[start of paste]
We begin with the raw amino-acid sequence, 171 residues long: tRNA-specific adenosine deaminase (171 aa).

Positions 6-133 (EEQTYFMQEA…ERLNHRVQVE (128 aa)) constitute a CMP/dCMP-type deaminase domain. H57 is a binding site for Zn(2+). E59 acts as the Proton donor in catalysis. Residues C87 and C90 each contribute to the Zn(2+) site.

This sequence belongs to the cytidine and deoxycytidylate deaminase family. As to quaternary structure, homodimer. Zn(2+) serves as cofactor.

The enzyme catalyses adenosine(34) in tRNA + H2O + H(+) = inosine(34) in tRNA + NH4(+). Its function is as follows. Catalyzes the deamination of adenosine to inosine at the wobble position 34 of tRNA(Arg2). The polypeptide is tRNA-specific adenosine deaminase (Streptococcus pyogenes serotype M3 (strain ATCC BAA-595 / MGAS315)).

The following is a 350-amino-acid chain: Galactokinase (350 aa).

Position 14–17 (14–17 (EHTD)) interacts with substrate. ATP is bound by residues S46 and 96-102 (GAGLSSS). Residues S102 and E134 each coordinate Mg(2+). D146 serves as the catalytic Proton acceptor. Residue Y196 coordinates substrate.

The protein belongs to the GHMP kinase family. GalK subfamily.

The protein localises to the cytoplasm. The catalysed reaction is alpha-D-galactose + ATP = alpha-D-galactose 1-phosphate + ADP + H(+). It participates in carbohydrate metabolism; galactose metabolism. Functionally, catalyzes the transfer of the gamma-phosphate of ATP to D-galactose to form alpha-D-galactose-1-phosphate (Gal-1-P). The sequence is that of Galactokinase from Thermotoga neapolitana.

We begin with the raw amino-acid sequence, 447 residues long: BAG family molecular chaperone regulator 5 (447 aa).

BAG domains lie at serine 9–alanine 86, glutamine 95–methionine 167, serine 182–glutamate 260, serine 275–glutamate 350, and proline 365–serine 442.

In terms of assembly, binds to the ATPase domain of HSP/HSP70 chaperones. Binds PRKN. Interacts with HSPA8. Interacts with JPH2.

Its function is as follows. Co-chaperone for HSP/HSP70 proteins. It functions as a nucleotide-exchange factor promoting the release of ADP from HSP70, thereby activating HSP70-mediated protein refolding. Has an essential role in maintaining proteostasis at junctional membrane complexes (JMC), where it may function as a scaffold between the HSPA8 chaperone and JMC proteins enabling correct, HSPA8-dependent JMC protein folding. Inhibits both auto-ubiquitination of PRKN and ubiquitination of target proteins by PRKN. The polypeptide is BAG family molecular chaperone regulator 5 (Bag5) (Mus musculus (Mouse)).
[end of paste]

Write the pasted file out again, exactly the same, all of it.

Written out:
We begin with the raw amino-acid sequence, 171 residues long: tRNA-specific adenosine deaminase (171 aa).

Positions 6-133 (EEQTYFMQEA…ERLNHRVQVE (128 aa)) constitute a CMP/dCMP-type deaminase domain. H57 is a binding site for Zn(2+). E59 acts as the Proton donor in catalysis. Residues C87 and C90 each contribute to the Zn(2+) site.

This sequence belongs to the cytidine and deoxycytidylate deaminase family. As to quaternary structure, homodimer. Zn(2+) serves as cofactor.

The enzyme catalyses adenosine(34) in tRNA + H2O + H(+) = inosine(34) in tRNA + NH4(+). Its function is as follows. Catalyzes the deamination of adenosine to inosine at the wobble position 34 of tRNA(Arg2). The polypeptide is tRNA-specific adenosine deaminase (Streptococcus pyogenes serotype M3 (strain ATCC BAA-595 / MGAS315)).

The following is a 350-amino-acid chain: Galactokinase (350 aa).

Position 14–17 (14–17 (EHTD)) interacts with substrate. ATP is bound by residues S46 and 96-102 (GAGLSSS). Residues S102 and E134 each coordinate Mg(2+). D146 serves as the catalytic Proton acceptor. Residue Y196 coordinates substrate.

The protein belongs to the GHMP kinase family. GalK subfamily.

The protein localises to the cytoplasm. The catalysed reaction is alpha-D-galactose + ATP = alpha-D-galactose 1-phosphate + ADP + H(+). It participates in carbohydrate metabolism; galactose metabolism. Functionally, catalyzes the transfer of the gamma-phosphate of ATP to D-galactose to form alpha-D-galactose-1-phosphate (Gal-1-P). The sequence is that of Galactokinase from Thermotoga neapolitana.

We begin with the raw amino-acid sequence, 447 residues long: BAG family molecular chaperone regulator 5 (447 aa).

BAG domains lie at serine 9–alanine 86, glutamine 95–methionine 167, serine 182–glutamate 260, serine 275–glutamate 350, and proline 365–serine 442.

In terms of assembly, binds to the ATPase domain of HSP/HSP70 chaperones. Binds PRKN. Interacts with HSPA8. Interacts with JPH2.

Its function is as follows. Co-chaperone for HSP/HSP70 proteins. It functions as a nucleotide-exchange factor promoting the release of ADP from HSP70, thereby activating HSP70-mediated protein refolding. Has an essential role in maintaining proteostasis at junctional membrane complexes (JMC), where it may function as a scaffold between the HSPA8 chaperone and JMC proteins enabling correct, HSPA8-dependent JMC protein folding. Inhibits both auto-ubiquitination of PRKN and ubiquitination of target proteins by PRKN. The polypeptide is BAG family molecular chaperone regulator 5 (Bag5) (Mus musculus (Mouse)).